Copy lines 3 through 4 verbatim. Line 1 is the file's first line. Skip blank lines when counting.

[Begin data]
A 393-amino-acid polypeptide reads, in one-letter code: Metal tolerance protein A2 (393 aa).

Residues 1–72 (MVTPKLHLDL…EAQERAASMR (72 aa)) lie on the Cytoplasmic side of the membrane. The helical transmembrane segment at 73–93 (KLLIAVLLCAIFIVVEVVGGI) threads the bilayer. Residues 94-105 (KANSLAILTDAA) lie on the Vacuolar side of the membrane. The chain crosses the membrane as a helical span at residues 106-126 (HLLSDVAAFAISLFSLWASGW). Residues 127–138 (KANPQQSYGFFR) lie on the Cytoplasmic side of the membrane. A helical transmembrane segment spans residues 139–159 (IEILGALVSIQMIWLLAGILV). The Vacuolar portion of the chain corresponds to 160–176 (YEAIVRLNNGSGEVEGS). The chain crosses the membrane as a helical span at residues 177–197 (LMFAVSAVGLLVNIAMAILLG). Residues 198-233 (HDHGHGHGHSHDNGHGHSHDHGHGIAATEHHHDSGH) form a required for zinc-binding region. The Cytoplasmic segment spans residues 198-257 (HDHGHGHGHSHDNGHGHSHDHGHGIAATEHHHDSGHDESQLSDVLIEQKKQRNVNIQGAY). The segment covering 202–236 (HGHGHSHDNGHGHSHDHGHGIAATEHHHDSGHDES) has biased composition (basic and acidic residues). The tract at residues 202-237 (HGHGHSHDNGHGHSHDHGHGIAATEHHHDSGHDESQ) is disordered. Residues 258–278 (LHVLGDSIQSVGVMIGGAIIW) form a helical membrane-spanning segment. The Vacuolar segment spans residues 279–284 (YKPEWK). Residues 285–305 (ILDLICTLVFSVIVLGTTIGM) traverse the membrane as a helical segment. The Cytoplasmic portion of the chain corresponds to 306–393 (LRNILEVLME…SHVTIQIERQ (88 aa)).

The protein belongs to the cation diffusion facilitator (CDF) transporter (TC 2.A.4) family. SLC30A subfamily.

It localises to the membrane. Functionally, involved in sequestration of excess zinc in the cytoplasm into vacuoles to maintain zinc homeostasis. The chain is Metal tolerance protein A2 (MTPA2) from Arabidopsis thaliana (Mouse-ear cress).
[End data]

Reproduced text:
The protein belongs to the cation diffusion facilitator (CDF) transporter (TC 2.A.4) family. SLC30A subfamily.

It localises to the membrane. Functionally, involved in sequestration of excess zinc in the cytoplasm into vacuoles to maintain zinc homeostasis. The chain is Metal tolerance protein A2 (MTPA2) from Arabidopsis thaliana (Mouse-ear cress).